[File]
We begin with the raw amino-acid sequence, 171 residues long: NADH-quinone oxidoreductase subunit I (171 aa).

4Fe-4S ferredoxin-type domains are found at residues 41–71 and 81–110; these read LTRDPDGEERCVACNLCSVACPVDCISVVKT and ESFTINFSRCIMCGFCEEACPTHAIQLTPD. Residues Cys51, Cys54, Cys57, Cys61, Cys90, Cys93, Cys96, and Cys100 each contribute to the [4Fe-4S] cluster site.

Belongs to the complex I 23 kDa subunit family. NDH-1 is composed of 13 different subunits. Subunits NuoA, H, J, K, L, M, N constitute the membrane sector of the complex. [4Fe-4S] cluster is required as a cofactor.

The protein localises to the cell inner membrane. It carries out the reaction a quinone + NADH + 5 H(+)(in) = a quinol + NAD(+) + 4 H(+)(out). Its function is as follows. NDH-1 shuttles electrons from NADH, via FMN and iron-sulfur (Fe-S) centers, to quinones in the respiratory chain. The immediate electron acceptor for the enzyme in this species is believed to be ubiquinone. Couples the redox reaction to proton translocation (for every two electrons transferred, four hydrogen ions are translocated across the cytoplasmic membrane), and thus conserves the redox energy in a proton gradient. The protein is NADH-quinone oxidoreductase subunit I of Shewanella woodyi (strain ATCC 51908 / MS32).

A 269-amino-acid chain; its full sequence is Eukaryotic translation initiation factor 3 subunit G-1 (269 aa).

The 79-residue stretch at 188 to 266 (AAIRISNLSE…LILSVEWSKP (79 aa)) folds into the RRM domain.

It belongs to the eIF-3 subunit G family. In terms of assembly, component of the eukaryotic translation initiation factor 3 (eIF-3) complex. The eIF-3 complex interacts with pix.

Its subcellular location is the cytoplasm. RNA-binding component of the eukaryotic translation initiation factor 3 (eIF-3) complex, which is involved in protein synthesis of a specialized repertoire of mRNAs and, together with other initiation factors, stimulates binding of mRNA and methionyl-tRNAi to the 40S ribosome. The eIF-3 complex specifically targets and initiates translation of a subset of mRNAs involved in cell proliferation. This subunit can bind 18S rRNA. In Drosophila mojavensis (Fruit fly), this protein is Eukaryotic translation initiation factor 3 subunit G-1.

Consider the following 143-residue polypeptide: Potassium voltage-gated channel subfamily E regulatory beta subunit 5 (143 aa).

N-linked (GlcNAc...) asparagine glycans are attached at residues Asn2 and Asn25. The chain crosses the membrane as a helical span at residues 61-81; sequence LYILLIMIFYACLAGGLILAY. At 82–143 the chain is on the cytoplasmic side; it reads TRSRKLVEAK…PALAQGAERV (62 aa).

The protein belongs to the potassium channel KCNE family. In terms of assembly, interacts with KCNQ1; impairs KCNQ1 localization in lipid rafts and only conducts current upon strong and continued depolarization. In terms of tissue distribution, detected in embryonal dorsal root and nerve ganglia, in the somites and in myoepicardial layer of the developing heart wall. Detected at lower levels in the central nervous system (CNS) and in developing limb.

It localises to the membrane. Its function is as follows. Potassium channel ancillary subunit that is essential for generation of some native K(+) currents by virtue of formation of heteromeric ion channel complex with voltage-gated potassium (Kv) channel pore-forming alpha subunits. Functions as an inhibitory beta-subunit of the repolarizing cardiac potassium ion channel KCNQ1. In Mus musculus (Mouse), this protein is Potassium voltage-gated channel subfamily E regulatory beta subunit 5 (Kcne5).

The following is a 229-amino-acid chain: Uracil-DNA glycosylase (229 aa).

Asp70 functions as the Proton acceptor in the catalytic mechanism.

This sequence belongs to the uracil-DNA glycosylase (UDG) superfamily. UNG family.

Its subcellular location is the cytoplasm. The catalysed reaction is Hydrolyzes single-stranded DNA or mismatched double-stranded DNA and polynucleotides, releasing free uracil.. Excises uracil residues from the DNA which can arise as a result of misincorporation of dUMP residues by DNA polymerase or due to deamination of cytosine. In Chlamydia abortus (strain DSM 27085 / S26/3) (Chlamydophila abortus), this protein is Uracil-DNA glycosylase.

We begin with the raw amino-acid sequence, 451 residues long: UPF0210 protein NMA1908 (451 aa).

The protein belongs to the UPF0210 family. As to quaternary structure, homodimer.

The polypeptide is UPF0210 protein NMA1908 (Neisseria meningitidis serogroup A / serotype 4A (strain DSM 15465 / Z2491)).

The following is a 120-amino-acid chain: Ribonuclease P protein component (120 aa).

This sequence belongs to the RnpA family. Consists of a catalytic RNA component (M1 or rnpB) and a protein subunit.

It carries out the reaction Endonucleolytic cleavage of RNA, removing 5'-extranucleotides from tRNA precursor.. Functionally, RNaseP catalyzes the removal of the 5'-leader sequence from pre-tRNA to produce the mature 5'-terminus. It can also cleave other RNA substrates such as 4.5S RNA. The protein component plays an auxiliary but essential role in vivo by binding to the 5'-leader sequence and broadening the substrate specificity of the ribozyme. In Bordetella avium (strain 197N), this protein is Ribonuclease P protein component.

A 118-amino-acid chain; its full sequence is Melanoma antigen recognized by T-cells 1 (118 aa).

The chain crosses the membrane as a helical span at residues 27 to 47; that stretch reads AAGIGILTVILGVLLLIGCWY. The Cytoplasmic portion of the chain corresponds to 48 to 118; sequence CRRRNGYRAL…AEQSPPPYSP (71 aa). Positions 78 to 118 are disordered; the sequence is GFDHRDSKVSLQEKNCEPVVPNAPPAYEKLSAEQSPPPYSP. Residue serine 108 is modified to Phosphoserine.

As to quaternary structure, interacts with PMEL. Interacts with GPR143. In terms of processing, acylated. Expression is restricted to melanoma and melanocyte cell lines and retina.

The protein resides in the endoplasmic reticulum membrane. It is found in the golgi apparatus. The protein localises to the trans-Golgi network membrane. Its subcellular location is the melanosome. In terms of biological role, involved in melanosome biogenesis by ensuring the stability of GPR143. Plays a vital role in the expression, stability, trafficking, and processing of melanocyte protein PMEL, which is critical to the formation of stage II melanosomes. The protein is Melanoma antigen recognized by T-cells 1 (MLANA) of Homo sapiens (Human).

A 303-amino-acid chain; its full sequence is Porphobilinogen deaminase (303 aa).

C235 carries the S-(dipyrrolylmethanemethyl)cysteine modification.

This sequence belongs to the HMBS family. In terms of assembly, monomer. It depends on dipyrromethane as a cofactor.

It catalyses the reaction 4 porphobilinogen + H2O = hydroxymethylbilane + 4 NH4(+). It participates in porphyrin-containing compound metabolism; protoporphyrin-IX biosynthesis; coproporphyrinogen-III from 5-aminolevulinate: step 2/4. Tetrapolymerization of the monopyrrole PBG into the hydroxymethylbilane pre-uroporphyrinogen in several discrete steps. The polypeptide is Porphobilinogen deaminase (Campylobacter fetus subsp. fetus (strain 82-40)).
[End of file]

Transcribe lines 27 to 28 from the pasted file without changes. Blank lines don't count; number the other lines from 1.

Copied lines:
A 303-amino-acid chain; its full sequence is Porphobilinogen deaminase (303 aa).

C235 carries the S-(dipyrrolylmethanemethyl)cysteine modification.